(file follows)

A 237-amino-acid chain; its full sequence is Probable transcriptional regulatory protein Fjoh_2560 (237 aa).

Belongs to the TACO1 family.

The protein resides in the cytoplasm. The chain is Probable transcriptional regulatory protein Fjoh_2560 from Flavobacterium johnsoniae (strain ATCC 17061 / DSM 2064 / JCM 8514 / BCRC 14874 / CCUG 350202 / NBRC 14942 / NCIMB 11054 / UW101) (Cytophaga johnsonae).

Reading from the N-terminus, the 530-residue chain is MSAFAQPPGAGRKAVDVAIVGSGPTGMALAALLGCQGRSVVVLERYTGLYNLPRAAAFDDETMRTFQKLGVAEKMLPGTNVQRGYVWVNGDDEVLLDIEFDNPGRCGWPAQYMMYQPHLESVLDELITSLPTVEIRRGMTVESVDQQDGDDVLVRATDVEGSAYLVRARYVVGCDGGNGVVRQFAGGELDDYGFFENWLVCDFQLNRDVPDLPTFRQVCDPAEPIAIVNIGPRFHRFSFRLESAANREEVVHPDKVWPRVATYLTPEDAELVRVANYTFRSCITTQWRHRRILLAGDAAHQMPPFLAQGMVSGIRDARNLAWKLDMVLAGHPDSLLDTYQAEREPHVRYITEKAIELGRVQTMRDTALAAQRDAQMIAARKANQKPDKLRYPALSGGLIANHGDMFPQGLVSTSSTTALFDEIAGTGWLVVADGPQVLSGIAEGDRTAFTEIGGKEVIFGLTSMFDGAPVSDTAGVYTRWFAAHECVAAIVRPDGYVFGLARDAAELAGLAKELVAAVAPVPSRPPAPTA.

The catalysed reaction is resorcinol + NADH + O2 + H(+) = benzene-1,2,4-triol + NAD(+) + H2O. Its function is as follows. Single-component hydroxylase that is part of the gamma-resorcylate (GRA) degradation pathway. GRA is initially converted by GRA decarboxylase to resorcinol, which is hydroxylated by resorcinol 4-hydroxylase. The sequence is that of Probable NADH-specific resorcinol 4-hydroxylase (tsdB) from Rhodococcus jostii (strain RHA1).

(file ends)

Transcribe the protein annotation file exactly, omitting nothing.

A 237-amino-acid chain; its full sequence is Probable transcriptional regulatory protein Fjoh_2560 (237 aa).

Belongs to the TACO1 family.

The protein resides in the cytoplasm. The chain is Probable transcriptional regulatory protein Fjoh_2560 from Flavobacterium johnsoniae (strain ATCC 17061 / DSM 2064 / JCM 8514 / BCRC 14874 / CCUG 350202 / NBRC 14942 / NCIMB 11054 / UW101) (Cytophaga johnsonae).

Reading from the N-terminus, the 530-residue chain is MSAFAQPPGAGRKAVDVAIVGSGPTGMALAALLGCQGRSVVVLERYTGLYNLPRAAAFDDETMRTFQKLGVAEKMLPGTNVQRGYVWVNGDDEVLLDIEFDNPGRCGWPAQYMMYQPHLESVLDELITSLPTVEIRRGMTVESVDQQDGDDVLVRATDVEGSAYLVRARYVVGCDGGNGVVRQFAGGELDDYGFFENWLVCDFQLNRDVPDLPTFRQVCDPAEPIAIVNIGPRFHRFSFRLESAANREEVVHPDKVWPRVATYLTPEDAELVRVANYTFRSCITTQWRHRRILLAGDAAHQMPPFLAQGMVSGIRDARNLAWKLDMVLAGHPDSLLDTYQAEREPHVRYITEKAIELGRVQTMRDTALAAQRDAQMIAARKANQKPDKLRYPALSGGLIANHGDMFPQGLVSTSSTTALFDEIAGTGWLVVADGPQVLSGIAEGDRTAFTEIGGKEVIFGLTSMFDGAPVSDTAGVYTRWFAAHECVAAIVRPDGYVFGLARDAAELAGLAKELVAAVAPVPSRPPAPTA.

The catalysed reaction is resorcinol + NADH + O2 + H(+) = benzene-1,2,4-triol + NAD(+) + H2O. Its function is as follows. Single-component hydroxylase that is part of the gamma-resorcylate (GRA) degradation pathway. GRA is initially converted by GRA decarboxylase to resorcinol, which is hydroxylated by resorcinol 4-hydroxylase. The sequence is that of Probable NADH-specific resorcinol 4-hydroxylase (tsdB) from Rhodococcus jostii (strain RHA1).